BRATTLEBORO—On Tuesday, the U.S. Nuclear Regulatory Commission held its annual open house and public question-and-answer session on the Vermont Yankee nuclear power plant.
But unlike last year, when the meeting was disrupted by anti-nuclear protesters and ultimately cut short, this year’s meeting at Brattleboro Union High School had significantly more security.
Police searched the bags of all those who entered the meeting room, and no signs or banners affixed to sticks or poles were allowed in.
NRC officials tried to start the meeting as scheduled at 7 p.m. However, the people that disrupted last year’s meeting, the Shut It Down Affinity Group, succeeded in delaying it for about 10 minutes while they read a statement quoting from a recent New York Times interview with former NRC Chairman Gregory Jaczko.
Jaczko told the Times that “all 104 nuclear power reactors now in operation in the United States have a safety problem that cannot be fixed and they should be replaced with newer technology . . . . Continuing to put Band-Aid on Band-Aid is not going to fix the problem.”
Wearing masks of Jaczko’s face, the group said the continued operation of VY was “not acceptable” and that the NRC and Entergy should be indicted on criminal charges for endangering the public.
After attempting to start the meeting, the panel decided to leave the room and let the group have their say. Once they did, they sat down, and the meeting resumed.
As an audience of 50 looked on, the NRC reviewed the findings of its annual report on safety issues at VY
On March 4, the NRC notified Entergy Nuclear, the owner of Vermont Yankee, that the Vernon reactor operated safely during 2012.
“The NRC determined that overall, Vermont Yankee operated in a manner that preserved public health and safety and met all cornerstone objectives,” NRC Branch Chief Ron Bellamy wrote in a letter to Chris Wamser, site vice president of Vermont Yankee.
At the end of the fourth quarter of 2012, the plant did not have any inspection findings that were greater than green (rising to the level requiring additional NRC oversight) or any performance indicators that were other than green (exceeding the threshold for the indicator and requiring additional NRC oversight).
As a result, Chris Miller, director of reactor safety for NRC Region 1, said Tuesday that Vermont Yankee will continue to receive its normal level of oversight during 2013.
Plants that meet criteria set out by the NRC receive the normal level of oversight, which the agency says consists of a detailed regime involving thousands of hours of inspection.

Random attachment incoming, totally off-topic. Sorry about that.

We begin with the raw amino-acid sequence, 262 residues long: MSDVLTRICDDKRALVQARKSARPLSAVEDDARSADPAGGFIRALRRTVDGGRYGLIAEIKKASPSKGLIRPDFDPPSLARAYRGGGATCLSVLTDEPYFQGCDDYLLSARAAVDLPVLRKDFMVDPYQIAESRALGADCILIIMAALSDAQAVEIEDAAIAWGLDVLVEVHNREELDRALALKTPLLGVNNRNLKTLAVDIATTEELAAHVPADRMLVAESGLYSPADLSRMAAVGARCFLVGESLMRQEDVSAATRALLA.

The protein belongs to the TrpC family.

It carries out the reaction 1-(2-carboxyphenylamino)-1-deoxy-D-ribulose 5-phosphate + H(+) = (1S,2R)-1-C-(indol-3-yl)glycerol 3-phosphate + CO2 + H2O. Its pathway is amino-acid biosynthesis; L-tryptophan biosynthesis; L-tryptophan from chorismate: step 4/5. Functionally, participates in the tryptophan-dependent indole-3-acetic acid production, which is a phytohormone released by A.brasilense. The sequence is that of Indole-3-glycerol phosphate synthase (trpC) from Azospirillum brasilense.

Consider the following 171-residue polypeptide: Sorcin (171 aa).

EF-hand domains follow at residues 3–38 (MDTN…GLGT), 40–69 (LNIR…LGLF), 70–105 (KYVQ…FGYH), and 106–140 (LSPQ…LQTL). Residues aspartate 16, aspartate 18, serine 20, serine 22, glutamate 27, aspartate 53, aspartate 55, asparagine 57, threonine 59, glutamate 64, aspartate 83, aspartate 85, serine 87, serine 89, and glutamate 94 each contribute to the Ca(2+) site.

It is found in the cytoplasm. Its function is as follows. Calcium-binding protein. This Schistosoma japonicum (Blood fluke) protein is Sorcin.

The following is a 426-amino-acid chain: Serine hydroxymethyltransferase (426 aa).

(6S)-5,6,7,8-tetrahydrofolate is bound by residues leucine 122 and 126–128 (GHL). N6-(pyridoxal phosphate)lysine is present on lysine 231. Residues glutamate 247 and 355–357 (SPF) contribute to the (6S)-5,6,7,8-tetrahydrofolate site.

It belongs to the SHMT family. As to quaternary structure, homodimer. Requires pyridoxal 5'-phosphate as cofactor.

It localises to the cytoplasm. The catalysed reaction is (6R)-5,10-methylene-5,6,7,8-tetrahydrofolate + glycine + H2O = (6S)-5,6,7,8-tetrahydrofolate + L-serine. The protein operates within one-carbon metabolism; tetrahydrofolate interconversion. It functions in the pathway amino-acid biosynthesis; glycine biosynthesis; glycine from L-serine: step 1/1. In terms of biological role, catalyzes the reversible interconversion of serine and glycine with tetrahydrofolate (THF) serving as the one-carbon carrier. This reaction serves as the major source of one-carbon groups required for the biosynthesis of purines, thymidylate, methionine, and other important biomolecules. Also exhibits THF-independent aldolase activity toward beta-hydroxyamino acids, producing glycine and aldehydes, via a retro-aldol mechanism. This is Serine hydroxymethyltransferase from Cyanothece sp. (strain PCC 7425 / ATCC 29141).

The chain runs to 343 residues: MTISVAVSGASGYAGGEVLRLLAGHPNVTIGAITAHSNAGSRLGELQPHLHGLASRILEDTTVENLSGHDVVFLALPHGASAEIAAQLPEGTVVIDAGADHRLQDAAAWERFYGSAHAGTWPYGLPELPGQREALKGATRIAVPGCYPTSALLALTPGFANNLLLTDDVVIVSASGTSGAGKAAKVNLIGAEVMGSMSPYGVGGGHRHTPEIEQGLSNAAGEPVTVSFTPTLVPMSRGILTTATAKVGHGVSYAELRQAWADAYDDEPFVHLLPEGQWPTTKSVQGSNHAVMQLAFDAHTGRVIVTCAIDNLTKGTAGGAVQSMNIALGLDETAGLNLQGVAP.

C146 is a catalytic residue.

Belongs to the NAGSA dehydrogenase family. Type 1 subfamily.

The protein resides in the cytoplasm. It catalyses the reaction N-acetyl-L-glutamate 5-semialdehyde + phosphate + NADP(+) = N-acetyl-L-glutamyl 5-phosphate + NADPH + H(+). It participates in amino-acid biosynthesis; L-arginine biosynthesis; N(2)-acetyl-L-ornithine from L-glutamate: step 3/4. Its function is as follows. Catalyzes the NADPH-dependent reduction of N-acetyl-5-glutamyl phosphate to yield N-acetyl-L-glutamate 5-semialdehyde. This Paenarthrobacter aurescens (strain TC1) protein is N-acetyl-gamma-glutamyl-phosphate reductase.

At an open house before the hearing, Miller said the NRC devoted approximately 5,780 hours of inspection to VY.
There were several incidents at VY in 2012, including a missing risk analysis, a missing flood seal, and a poorly installed condenser.
Based on the agency’s color-coded inspection findings and performance indicators to assess plant performance, those incidents were considered green, or of “low-safety significance.”
As for concerns about spent fuel storage at the plant, Miller said at a news conference on Monday that the agency has determined that VY’s 513 metric tons of spent fuel are being stored safely.
In mid-April, Robert Alvarez, a former official with the U.S. Department of Energy, told Vermont lawmakers that the spent fuel pool at VY is holding four times the amount of fuel rods intended in the original design. Alvarez said spent fuel pools “are nothing more, in my opinion, than warehouses.”
“We’re satisfied with the spent-fuel storage at VY,” Miller said Tuesday. “Both dry casks and the pool are acceptable, but we as an agency are not standing still on the issue.”
Miller added that the NRC is looking at new policies concerning fuel storage, but since off-site long-term spent-fuel storage is still impossible, on-site storage will have to do.
Other concerns included staffing levels at the plant. Miller said Tuesday that there has been relatively little turnover at VY, despite ongoing uncertainty over the plant’s future.
“Is there a brain drain? I haven’t seen it,” he said.
Senior Resident Inspector Scott Rutenkroger said Tuesday that the plant, which just recently completed a scheduled refueling and maintenance outage, has done a good job of “finding and fixing problems before they get bigger.”
Even though the plant received authorization in 2011 from the NRC to operate another 20 years after the expiration of its original 40-year license last year, it still needs a Certificate of Public Good from the Vermont Public Service Board to legally operate.
A decision from that board is not due until later this year.
Entergy also is embroiled in a federal lawsuit with the state over the question of how much regulatory authority Vermont has over VY. That question will be taken up soon in the Second Circuit of the U.S. Court of Appeals in New York.